Spellcasting, in Mage, doesn’t feel that fluid. I feel like it should be easy - that casting a spontaneous spell should feel quick and, well, spontaneous, as mechanically graceful as “OK, he’s cast Acid Arrow, save vs. spells or 3d8 damage”. It shouldn’t involve stopping the play while you wade through dense paragraphs of White Wolf fluff-in-the-crunch-and-the-crunch-ain’t-all-that-smooth-anyway page-padding, and while you’ll get to know the system EVENTUALLY that mode of presentation ain’t gonna help you get there.

I don’t think there’s anything wrong with the process, as such, I just think it needs to be more clearly represented for reference in play. Something like a flowchart, left to right, that you can execute in about a minute; that’s about right, I think, for a sense of bullet time, for the events in game to hit slow-motion and the mage to hold out their hand and say the words and extend the mind and then KAZAM, resolution.

That’s got me thinking about all the other padding in Mage. As usual, I’m running for one tabletop novice and one player who’s only ever sat in on a few sessions of diceless Mage. I need those new players to understand what the Mage setting is about without having to trudge through four pages on each of the bloody Paths or Orders. Less Fantasy Encyclopaedia, more key words and core concepts and stimulating hooks. TVTropes manages to do the background very succinctly indeed – not a hundred per cent accurate but good enough for jazz – and so I want to do the same thing for the rules.

Here are the principles I’ll be abiding by as I create and run One Page Mage. Some of them are writer’s rules, some of them are guidance for storytelling, all of them are focused on eliminating the Things I Don’t Like About Mage and cutting through to the Things I Like About Mage.

  • Everything must fit on a single A3 or A4 page. The DM screen comprises one A3 and two A4 panels and should include the essential rules and references.
  • Systems must be described in simple, easy-to-follow terms – commonplace actions should not take more than sixty seconds of real time to resolve.
  • Fluff must be kept to an effective minimum – where possible, it should be expressed via gameable concepts or short, inspirational hooks.
  • Character generation should be possible through actual play – no new player should be told that we have to fill out forms for an hour before we can start.
  • Players’ electronic devices should be actively engaged in play – those toys with which we fuss and fiddle can be repurposed as tools rather than distractions.
  • Paper character sheets should be integral – they encode that we are Playing A Game, not Sitting Around Fiddling With Our Toys.

That’s it. Let’s see how it works out.

[WM/H] Retribution of Silvermoon vs. Fairy Power Spray, Part I

While I was pretty pleased with myself for getting the Retribution army almost painted in time for SmogCon – I could field a fully painted 35 point list, just not quite the one I’d originally set out to do – I was never really happy with it. A few pieces – Garryth and the Arcanist – were obviously rushed and visibly flawed, while others – Ossyran and the Invictors – were victims of my poor choices, and at least one – the Phoenix – hadn’t quite come out how I’d imagined it and I wasn’t sure why.

I was also tempted to flog on a few bits – casters I’d added just to make up the numbers and who didn’t synergise too well with the collection – to make more space for the mountain of Cryx I’ve recently snaffled second-hand, and which needed paint-stripping anyway, as did some of the metal models from my old Vampire Counts army (which I’ve decided to downsize for storage’s sake as much as anything else; I’m keeping the plastics, which I actually like, and hocking off the out-of-production metals if I can).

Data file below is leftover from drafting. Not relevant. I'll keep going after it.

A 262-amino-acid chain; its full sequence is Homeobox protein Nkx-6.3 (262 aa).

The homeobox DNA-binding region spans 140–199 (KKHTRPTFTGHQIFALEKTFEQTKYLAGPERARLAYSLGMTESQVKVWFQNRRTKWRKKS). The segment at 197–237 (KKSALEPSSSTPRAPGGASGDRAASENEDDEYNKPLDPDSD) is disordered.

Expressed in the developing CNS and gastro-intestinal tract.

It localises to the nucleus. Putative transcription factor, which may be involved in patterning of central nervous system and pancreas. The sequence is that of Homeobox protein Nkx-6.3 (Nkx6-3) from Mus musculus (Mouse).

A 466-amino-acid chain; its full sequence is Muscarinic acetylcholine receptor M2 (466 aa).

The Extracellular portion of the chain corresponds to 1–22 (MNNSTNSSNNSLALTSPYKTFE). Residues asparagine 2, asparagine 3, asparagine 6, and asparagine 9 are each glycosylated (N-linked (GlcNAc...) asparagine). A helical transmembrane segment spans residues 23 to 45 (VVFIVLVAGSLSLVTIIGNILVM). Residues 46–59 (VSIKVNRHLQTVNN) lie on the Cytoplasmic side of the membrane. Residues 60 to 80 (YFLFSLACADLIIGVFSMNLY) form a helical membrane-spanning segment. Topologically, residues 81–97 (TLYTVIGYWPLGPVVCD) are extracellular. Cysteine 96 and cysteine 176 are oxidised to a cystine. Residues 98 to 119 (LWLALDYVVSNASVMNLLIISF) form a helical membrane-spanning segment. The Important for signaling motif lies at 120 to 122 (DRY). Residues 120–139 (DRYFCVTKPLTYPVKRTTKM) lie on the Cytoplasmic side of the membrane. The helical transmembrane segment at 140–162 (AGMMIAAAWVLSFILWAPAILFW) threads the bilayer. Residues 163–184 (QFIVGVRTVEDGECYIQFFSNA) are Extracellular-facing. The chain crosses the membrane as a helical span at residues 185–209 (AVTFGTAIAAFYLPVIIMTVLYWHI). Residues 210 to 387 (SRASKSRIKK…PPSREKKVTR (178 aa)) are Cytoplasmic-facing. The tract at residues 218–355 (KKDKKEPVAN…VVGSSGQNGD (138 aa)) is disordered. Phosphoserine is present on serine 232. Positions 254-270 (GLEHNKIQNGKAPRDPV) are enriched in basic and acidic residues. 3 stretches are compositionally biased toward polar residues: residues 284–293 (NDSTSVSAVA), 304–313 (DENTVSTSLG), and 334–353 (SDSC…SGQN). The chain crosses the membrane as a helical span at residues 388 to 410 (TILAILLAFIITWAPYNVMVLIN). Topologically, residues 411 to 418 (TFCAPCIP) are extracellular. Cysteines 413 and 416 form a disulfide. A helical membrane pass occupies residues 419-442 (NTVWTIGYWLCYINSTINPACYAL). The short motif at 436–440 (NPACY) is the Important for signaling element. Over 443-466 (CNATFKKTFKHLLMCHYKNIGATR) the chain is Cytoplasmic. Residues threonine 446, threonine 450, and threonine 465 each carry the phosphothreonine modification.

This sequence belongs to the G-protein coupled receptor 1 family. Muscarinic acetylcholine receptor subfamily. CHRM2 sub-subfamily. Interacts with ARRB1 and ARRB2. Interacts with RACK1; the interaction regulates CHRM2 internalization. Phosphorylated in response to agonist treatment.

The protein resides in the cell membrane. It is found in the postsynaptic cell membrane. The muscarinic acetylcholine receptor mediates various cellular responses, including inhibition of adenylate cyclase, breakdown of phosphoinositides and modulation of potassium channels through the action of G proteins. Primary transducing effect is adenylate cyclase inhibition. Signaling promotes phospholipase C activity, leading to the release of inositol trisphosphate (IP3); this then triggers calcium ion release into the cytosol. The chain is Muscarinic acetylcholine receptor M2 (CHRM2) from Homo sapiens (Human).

All this stuff needed a quick dunk in the stripper and I wasn’t too keen on handling more NitroMors – and then I remembered about Fairy Power Spray and Dettol fluid, and how they was supposed to make acrylic paints peel off miniatures like greasy flan (thank you, Mr. Webb, for that charming turn of phrase). Took me long enough to find any – none of the guidance online actually tells you useful stuff like what colour the bottle is, leaving me standing bewildered in several supermarkets trying to work out which Dettol product I was actually looking for. Eventually I snapped, went to Wilkinson’s and just asked someone, and I walked away with two bottles of Fairy Power Spray.

For reference: it looks like this and is available, like this image, from Wilkinsons in the UK.

Tell you what, though; they’re not wrong, it DOES work. I must have run about six batches of models through the stuff in the last couple of weeks, and almost all of ‘em have come out paintably clean. A few – the Thralls which had been primed with some super-thick paint-rejecting goop which was assuredly not a proper primer, the awkward models with lots of recesses, and the gloss-varnished ‘Grave Guard’ – needed a couple of goes around, but it’s done a damn good job and, as a plus, has dissolved the various things on the models’ bases as well. Stings a bit if you get it on your hands, and I’ve gone through a couple of pairs of gloves with all the vigorous scrubbing, but you can’t have everything.

The process is basically “put models in box with airtight lid, liberally squirt with Power Spray, leave for a day or two, then scrub with damp toothbrush, rinse and scrub until relatively clean”.

Anyway, while I’m still faffing about deciding exactly how I’m going to paint the Cryx (a process complicated by the impending release of the Cephalyx, and I’ve cracked; I do want some!), I’ve decided that it’s about time I actually painted up my Banshee and repainted those Retribution casters and solos who weren’t too well served by my earliest efforts, and maybe had a go at tidying up the weird tones on the Phoenix.

Here are the inspiration images; I hope to have some actual paintjobs to show y’all this time next week.

Phoenix/Hydra (Sunreaver Micro-Sentry). Note: much more red than my original. Not sure but suspect this may demand FREEHAND. >.<

Banshee/Sphinx (Menagerie Construct). A gift from the player whose character will be inspiring my Elara, when I get around to painting her.

Lord Arcanist Ossyran( Absolution Regalia Recolour). Ties him in with the blues and purples of the Vyre myrmidon, and uses a deeper red than anything else in the army. He’s different.

Adeptis Rahn (Sunwell Mage Regalia, trousered version) – I’ve actually already done this once, but I paint-stripped him (tempted to sell) and then decided actually, no, I wanted him to stay.

Not sure what I’ll do about the Battle Mages yet. They might end up as Sunreaver Guardians, in exactly the same outfit as Rahn, with him presented as a first-among-equals type; the other option is a version of the Tirisfal Mage Regalia which brightens the red and replaces the purples with deep greys, tying them to Rahn rather than Ossyran. That’d be much less effort. I’ll probably do that.